Blog by: Jeanne Hines, SPHR
As indicated in my last blog, the Affordable Care Act has a number of requirements for 2013. Part 1 discussed the Summary of Benefits Coverage and reporting the cost of health care on W-2s. Although the following laws do not take effect until 2014, preparation during 2013 is needed to determine how your business will meet the requirements of the Act.
The requirements we’ll review today are often referred to as Pay or Play. The Kaiser Family Foundation has a marvelous flowchart on their website that is helpful when reviewing this portion of the ACA. If you’d like to see it, here’s a link: http://healthreform.kff.org/~/media/Files/KHS/Flowcharts/employer__penalty_flowchart_1.pdf
In general, there are two things to consider here:
- Are you going to offer health insurance? (Play)
- If you choose not to offer health insurance, you will pay an assessment. (Pay)
If you wish to offer health insurance to your employees, and you employ more than 50 full-time equivalent employees, health insurance must be offered to all full-time equivalent employees (FTEs). For purposes of the Act, anyone who works 30 or more hours per week is considered full-time. Proposed regulations are expected that will treat 130 hours of service in a calendar month as the equivalent of 30 hours of service per week.
IRS Notice 2012-58, “Determining full-time employment status for ‘play or pay’ requirements” details measurement methods and time frames. It allows employers to rely upon it through the end of 2014. We encourage employers to consider beginning their measurement periods during 2012, since eligible employees must be offered coverage during any open enrollment periods during 2013 for the 2014 plan year. Employers with more than 50 full-time equivalent employees will face IRS assessments if they fail to offer health plan coverage.
There are a number of requirements for when to offer health insurance, especially with regard to those who work variable hours. Some typical businesses that may be affected are retail stores, hotels and motels, and restaurants. The new guidelines allow for various ways to measure Safe Harbor, to avoid fines for periods of time when these workers were not receiving coverage but were working full-time hours. Please consult the notice for details on how to calculate their eligibility.
When determining whether variable hour employees are eligible for coverage, you may use a “look back” period. You will need to determine the length of your look back period from 3-12 months. You look back for a period of time to determine whether the person was averaging 30 hours per week during that period of time. If the answer is “Yes”, then you must offer that person coverage for a period of time equal to the look back period, but no less than 6 months.
Obviously, this brings about many questions, including those on COBRA. The length of this blog won’t allow me to get into the details, so for now, you should determine how you’ll calculate eligibility in time to determine who and how many employees will be eligible for coverage in January of 2014 or whenever your next renewal date occurs.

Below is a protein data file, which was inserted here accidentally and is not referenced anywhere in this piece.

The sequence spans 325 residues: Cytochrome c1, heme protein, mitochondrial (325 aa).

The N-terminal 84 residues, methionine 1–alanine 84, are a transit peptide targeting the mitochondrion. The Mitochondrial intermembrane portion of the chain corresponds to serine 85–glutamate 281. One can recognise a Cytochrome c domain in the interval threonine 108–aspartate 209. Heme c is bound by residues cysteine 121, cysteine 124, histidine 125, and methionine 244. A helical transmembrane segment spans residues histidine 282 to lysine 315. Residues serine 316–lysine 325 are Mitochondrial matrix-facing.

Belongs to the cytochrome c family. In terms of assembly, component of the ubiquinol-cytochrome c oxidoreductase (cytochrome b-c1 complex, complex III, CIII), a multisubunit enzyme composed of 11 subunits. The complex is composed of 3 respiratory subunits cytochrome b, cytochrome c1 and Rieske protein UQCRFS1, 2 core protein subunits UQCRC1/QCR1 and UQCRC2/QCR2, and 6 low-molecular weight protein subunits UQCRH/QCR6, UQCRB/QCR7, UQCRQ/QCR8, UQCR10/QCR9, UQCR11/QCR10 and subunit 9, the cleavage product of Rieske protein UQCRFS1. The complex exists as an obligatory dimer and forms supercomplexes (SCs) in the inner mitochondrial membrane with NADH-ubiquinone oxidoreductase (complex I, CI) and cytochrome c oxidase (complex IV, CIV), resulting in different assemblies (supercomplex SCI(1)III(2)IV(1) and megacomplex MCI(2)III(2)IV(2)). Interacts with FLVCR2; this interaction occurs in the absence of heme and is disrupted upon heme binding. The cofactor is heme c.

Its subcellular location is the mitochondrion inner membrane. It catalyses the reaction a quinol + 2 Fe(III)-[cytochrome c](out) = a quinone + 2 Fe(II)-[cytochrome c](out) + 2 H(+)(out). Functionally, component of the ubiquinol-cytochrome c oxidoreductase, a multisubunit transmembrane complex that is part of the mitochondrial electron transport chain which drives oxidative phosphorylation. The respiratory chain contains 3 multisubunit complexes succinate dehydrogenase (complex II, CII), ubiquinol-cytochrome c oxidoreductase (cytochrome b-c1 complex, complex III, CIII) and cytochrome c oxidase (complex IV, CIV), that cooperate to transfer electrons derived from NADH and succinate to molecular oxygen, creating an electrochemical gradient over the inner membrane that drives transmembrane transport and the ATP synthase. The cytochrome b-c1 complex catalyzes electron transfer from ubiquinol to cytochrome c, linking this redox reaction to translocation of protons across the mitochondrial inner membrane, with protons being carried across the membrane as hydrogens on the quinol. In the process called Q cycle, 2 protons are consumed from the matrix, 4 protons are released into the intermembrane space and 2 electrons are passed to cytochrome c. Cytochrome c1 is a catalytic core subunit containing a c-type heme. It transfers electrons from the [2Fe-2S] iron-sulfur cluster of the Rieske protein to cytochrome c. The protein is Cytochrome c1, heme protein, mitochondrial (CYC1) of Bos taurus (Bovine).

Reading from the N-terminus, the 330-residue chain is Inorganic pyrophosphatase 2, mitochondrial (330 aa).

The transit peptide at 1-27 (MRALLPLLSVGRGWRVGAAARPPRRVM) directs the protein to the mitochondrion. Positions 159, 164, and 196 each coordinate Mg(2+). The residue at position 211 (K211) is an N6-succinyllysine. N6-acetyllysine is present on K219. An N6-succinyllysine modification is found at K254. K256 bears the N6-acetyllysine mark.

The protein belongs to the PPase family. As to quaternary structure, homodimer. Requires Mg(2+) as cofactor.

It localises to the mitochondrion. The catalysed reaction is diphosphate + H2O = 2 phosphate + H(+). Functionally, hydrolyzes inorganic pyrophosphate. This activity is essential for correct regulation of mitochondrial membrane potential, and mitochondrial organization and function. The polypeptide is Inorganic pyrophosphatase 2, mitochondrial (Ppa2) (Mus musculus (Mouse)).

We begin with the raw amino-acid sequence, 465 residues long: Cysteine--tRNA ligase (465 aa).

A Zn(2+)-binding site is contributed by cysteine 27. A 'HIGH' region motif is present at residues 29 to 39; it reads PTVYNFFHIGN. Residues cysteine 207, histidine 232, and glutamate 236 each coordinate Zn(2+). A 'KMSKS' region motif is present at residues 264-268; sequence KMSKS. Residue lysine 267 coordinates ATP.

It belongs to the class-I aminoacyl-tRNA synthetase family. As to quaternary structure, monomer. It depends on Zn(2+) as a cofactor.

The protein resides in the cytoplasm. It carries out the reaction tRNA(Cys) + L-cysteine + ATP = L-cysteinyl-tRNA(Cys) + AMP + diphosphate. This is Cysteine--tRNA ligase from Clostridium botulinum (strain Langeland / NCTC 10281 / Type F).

Under the “Play” scenario, there is also the question of affordability of the health plan and the fines that may be levied if the plan falls out of the stated parameters. Look for my blog next month for more information on this topic.
If you employ 50 or more full-time equivalent workers and you choose not to offer health insurance to them, you will pay an assessment of $2,000 per full-time employee less the first 30 full-time employees. While that may sound like an easy way out, there is much more at stake than the cost of health insurance. Some questions you’ll want to consider:
- How much of a tax break you will lose when you no longer allow employees an opportunity to pay a portion of their premium with pre-tax dollars?
- Employees will no longer receive a portion of their health insurance paid for by their employer, so they will be looking to you to make up the difference in wages. Whether you increase wages or not, how much of an increase in income and social security taxes would there be on your payroll?
- Perhaps your employees would choose to go without insurance. Without it, would they be more reluctant to seek medical attention upon becoming ill and possibly miss more work than if they had sought medical help?
- If your competitor offers a richer benefit package, would you lose your employees to them? Will it have an impact on attracting new employees to your company?
There are tough choices both ways. We encourage you to consult with your trusted advisors, such as your insurance agent and your accountant, to determine the best choice for your business. Be sure to follow up with the next blog about the guidelines for offering affordable coverage. Remember to sign up for our no-charge webinar, being held after the elections on November 14, in which we’ll be discussing health care reform more in depth. Registration is available on our webinar page.
This information is provided for general guidance only. Please consult your legal or tax advisor for specific requirements and guidance.